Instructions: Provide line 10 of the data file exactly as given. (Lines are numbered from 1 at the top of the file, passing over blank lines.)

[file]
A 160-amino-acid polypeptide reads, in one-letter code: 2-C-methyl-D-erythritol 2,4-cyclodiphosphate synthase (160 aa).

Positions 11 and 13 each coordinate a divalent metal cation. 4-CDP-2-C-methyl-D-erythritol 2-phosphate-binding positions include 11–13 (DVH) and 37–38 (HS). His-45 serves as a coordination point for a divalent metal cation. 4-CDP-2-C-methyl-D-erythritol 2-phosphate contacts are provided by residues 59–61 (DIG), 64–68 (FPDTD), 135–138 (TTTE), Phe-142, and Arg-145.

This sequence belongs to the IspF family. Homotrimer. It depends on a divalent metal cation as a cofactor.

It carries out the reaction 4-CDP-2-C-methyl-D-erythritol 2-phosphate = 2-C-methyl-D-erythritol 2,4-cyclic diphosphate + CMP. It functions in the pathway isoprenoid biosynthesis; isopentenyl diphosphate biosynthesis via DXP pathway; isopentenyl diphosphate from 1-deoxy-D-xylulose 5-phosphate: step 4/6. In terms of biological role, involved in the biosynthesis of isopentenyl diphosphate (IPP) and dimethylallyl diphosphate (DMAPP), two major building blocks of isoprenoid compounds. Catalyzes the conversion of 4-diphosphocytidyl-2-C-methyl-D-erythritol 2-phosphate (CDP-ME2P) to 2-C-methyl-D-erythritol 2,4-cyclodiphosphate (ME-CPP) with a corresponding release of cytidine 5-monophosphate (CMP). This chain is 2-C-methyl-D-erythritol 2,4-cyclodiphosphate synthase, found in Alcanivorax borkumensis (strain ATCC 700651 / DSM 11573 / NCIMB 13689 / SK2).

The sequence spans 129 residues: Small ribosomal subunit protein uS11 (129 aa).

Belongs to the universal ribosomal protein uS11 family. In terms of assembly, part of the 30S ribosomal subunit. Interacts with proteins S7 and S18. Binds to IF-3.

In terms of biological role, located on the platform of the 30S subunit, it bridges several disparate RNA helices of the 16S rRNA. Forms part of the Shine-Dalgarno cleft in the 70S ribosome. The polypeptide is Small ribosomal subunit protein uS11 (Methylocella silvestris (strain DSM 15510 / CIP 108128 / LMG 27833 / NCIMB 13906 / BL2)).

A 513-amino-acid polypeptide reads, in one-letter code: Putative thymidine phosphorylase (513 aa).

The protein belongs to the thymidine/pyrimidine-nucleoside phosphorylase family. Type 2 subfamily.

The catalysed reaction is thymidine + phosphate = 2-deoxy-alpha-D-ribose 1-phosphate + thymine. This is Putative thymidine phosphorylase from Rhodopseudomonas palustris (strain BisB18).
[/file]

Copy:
The catalysed reaction is thymidine + phosphate = 2-deoxy-alpha-D-ribose 1-phosphate + thymine. This is Putative thymidine phosphorylase from Rhodopseudomonas palustris (strain BisB18).